UA-8412995-1 The Southport Globe: RTM trims tax hike to 2.4% after marathon session

Tuesday, May 7, 2013

RTM trims tax hike to 2.4% after marathon session

The Representative Town Meeting, after a marthon session Monday, approved a $278 million town budget for 2013-14, trimming the tax increase to 2.4 percent from 2.64 percent for the fiscal year starting July 1. The 41-8 vote came just minutes after midnight, and the cuts made over the previous four hours included a $500,00 reduction to Board of Education spending, $250,000 to the road-paving budget and another $250,000 to the budget's contingency account. The RTM also approved reductions recommended by First Selectman Michael Tetreau of $500,000 to debt service and $171,970 for fuel expenditures.

There were unsuccessful attempts to cut pay for a librarian from the Fairfield Public Library staff to save $79,000 and to trim $57,000 from the town's $350,000 contribution to the private Pequot Library.

The bulk of the cuts were proposed by Republicans on the RTM, and votes often fell along party lines. Democrats objected vociferously to cut in school spending, which began the night at about $151.7 million for the next fiscal year. When asked, Superintendent of Schools David Title said the additional cut will mean administrators will review reducing both certified and non-certified staff, "anywhere we could do the least amount of harm." "We were elected to deliver services the town needs in a cost efficient manner," said RTM member Julie Gottlieb, D-6, noting that the school board proposed increase was just 1.85 percent. The board had initially approved a $155.8 million budget request for 2013-14.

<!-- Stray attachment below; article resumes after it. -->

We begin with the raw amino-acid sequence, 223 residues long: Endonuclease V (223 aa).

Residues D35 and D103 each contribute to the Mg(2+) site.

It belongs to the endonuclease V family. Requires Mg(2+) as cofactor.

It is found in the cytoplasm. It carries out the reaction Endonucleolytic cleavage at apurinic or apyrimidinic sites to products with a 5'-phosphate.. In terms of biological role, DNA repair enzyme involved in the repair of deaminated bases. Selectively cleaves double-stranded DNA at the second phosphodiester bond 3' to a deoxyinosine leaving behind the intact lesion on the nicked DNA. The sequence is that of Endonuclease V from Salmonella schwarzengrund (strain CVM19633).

John Mitola, D-2, said he could live with the restoration of $350,000 to the Pequot Library's allocation, action that was taken by the RTM in April, if there were no deeper cuts to the Board of Education.

The RTM, Marc Patten, D-7, said, had approved teacher and administrator contracts with 2 percent increases, while the overall education spending hike was only 1.85 percent.
"If you do the math, we're already below the 2 percent salary increases," Patten said. "To cut further, we know it's going to affect programs."

Taintor Drive resident John Donovan said more spending doesn't equal a better education, and listed areas he felt are too high in the school budget, such as $86,000 for mileage reimbursement and $80,000 for elementary school math text books that were never purchased. He also suggested reducing the number of high school guidance counselors from 18 to 12.
"Demand some accountability," he said. "Other towns have standards, we don't."

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